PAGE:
What future now for the Three Cups?

An artist’s impression of the planned re-development at the back of the former Three Cups Hotel, to include a restaurant and letting rooms

JUST as I was about to start writing this column, a message pinged into my mobile phone stating: “Philip, as far as I’m aware, we’re still waiting on news from the council at Lyme, but we are on the case to get clarity over the cinema.”

It was sent by Scott Cinemas, owners of The Regent Cinema in Lyme Regis, which has stood empty after it was burnt to the ground five years ago.

It follows an open letter in this column a fortnight ago to Scott Cinemas, asking them to come clean about the future of our much-missed Regent.

I will pass the message to the Mayor, Cllr Brian Larcombe MBE, and we await an update with bated breath.

Exactly what reply Scott Cinemas are expecting from the council is anyone’s guess, but I don’t believe there is any chance that the council will buy the property, as many have calling for.

The site at the top of the town is deteriorating as each days passes and the council must put pressure on the company to at least clean up the frontage of the building whilst a decision is made on whether there is any chance of it returning as a cinema in the future.

Perhaps three parking spaces could be sited on the forecourt to make up for some of those lost in Broad Street by the new pedestrian crossing.

We don’t want another 30-year blot on Broad Street similar to that we have had to endure at the former Three Cups Hotel, owned by Palmers Brewery.

So whilst the town waits for an update on The Regent, attention will inevitably move back to the ambitious and long-awaited plans to develop the Three Cups.

Before lockdown there was some hope that Palmers were about to proceed with the work, but of course the epidemic has put that on the back burner like so many other issues facing the town.

Having at least got a reaction from Scott Cinemas, which we have struggled to do before, we are now going to try and find out exactly what the likelihood is of the Cups development starting in the not too distant future.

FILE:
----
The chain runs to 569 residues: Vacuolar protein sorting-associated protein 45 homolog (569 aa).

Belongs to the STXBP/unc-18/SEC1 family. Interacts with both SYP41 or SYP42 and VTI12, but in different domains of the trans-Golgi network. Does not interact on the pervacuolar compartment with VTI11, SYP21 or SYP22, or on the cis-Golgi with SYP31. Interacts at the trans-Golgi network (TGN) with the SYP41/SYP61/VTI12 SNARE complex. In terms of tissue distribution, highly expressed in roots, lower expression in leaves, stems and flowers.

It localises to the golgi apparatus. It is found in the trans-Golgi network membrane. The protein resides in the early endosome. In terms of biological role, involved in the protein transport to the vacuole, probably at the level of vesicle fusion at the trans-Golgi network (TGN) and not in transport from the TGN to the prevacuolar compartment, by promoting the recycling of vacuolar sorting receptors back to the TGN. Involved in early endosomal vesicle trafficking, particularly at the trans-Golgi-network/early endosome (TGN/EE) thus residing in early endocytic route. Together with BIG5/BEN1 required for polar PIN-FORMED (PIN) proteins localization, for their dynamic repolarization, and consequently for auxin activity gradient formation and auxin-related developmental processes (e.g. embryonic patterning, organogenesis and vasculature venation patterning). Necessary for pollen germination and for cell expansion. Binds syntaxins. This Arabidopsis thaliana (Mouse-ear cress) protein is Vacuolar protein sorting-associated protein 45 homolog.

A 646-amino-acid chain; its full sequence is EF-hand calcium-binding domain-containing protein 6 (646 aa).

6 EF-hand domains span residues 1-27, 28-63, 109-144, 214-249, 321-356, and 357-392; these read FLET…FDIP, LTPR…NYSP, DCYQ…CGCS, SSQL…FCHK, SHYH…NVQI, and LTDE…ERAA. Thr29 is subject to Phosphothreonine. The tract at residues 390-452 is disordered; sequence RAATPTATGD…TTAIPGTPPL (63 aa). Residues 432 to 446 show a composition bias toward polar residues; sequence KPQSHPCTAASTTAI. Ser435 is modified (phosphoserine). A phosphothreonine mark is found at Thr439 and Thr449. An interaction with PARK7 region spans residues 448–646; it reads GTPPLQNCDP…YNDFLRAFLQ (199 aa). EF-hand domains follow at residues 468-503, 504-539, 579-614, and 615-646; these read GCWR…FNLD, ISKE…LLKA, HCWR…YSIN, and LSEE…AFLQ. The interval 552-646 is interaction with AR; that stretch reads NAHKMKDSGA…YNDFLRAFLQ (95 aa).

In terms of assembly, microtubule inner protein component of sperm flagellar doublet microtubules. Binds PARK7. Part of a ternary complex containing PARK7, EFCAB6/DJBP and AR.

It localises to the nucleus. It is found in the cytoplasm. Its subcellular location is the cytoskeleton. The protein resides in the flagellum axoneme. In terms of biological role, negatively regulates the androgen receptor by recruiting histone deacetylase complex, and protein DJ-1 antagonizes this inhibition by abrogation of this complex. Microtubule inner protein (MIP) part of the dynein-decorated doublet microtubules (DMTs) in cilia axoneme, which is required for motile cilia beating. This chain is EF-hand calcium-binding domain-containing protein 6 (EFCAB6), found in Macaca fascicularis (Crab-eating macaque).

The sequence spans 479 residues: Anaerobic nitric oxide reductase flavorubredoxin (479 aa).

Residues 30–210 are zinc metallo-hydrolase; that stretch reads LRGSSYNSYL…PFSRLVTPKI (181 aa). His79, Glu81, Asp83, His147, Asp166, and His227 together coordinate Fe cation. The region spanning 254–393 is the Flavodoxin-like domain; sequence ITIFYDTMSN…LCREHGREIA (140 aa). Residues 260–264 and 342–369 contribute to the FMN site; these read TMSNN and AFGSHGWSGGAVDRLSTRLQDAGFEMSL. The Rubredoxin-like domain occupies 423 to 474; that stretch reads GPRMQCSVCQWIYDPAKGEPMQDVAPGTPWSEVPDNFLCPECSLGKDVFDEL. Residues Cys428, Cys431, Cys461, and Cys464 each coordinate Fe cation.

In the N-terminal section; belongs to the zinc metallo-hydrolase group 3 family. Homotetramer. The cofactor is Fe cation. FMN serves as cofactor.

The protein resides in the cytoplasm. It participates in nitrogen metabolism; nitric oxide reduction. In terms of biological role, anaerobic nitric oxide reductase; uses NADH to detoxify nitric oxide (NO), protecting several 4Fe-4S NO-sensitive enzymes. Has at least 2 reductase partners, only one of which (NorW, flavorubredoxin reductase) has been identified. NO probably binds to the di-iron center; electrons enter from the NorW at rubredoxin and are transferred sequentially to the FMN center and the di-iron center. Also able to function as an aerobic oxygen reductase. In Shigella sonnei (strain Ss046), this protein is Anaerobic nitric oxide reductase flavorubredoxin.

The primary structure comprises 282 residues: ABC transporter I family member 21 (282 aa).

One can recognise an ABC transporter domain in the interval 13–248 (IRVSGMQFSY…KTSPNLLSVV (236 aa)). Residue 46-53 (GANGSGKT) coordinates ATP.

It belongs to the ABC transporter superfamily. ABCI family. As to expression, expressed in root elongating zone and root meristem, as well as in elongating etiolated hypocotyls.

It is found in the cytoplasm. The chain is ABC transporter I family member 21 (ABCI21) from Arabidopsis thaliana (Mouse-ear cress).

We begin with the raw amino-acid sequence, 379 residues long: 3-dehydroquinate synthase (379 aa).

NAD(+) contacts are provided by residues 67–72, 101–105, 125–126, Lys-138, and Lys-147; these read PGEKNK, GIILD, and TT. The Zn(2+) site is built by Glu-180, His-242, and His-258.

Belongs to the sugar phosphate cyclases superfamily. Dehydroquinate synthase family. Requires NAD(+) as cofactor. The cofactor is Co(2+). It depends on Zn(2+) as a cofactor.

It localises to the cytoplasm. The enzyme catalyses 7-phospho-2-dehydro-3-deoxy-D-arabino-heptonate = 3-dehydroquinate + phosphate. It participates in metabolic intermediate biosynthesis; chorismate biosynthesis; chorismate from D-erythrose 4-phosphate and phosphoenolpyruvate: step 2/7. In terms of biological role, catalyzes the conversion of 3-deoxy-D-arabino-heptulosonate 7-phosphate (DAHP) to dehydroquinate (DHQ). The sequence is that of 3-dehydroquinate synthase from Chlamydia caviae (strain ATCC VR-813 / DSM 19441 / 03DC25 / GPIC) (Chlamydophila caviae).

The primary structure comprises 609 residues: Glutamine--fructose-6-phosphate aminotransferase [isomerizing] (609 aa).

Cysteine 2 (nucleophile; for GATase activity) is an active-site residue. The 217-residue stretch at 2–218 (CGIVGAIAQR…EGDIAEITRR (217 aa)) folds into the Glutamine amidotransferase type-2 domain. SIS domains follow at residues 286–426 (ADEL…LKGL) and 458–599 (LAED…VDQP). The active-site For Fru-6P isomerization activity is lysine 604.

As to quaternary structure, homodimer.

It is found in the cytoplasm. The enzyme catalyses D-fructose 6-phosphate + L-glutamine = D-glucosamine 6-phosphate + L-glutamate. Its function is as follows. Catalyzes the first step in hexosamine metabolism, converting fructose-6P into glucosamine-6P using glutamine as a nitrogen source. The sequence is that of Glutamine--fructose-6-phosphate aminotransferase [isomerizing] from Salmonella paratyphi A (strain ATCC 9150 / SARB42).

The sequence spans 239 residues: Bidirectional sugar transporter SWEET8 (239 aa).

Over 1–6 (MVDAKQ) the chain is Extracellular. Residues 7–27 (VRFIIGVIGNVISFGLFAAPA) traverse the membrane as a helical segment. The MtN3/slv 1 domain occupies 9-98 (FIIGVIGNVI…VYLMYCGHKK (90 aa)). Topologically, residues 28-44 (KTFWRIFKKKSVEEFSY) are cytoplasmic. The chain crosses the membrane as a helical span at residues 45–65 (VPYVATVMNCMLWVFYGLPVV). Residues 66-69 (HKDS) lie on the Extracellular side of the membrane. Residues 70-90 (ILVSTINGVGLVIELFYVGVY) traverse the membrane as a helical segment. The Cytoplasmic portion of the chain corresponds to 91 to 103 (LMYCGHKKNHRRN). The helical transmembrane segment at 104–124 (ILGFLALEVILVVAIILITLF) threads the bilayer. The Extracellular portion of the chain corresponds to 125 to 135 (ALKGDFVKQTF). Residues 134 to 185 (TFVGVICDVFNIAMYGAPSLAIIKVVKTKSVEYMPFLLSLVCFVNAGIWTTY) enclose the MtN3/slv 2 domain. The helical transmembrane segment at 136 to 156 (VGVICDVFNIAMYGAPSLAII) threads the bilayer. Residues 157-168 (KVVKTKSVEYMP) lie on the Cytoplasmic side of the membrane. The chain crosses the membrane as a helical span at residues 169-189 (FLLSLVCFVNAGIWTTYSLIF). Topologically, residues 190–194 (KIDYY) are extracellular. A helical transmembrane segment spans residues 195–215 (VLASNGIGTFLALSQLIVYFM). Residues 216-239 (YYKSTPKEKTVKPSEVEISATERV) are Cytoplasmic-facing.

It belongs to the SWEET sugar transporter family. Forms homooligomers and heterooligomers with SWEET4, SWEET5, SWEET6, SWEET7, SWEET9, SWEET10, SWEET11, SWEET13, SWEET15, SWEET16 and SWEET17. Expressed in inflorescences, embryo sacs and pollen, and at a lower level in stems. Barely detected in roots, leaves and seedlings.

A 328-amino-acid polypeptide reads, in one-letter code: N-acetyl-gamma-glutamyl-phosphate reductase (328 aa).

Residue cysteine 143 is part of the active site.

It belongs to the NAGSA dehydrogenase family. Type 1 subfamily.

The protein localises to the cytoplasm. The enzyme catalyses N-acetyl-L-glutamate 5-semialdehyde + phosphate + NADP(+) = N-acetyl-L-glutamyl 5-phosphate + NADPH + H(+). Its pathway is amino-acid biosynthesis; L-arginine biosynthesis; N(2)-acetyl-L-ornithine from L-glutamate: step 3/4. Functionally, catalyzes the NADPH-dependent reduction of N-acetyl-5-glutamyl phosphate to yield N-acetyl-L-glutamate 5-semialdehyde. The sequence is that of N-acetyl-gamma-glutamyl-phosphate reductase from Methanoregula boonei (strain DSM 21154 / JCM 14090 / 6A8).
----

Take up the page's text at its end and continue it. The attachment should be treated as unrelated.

Rumour has it that the cost has spiralled and that it’s not likely to be any time soon. So let’s remind ourselves what the project entails.

Back in March 2020 Palmer’s managing director John Palmer said: “Following the success of the Pilot Boat project, we are really excited about the new plans for the Three Cups which maintain the essential historic elements of the property yet develop a restaurant and letting rooms of the highest modern standards to enhance the facilities in the town.”

Mr Palmer added that the reduced size of the project will be able to be completed much quicker with considerably less disturbance to others, and he added: “We are really keen to get started in earnest.”

The original scheme envisaged the main building fronting Broad Street having a retail unit downstairs and luxury flats above, a signature restaurant at the rear with view over Lyme Bay, a number of beach-style huts as letting rooms, town houses and shops and an underground car park.

When the plans were first revealed it was confirmed in 2019, it was confirmed the scheme would cost £5million and start within three years.

Food festival upsets traders

WHILST it was nice to see so many people strolling around Lyme in the sunshine at last weekend’s eat:Lyme Regis festival, I’m not sure it did the town a great deal of good.

It certainly didn’t do the town council a lot of good financially, as I’m informed they only charged the organisers £500.

And as you can imagine, it has alienated a good many local traders who feel strongly, having gone through the most difficult trading period of their lives, to allow outside food providers into the town just as lockdown was being eased.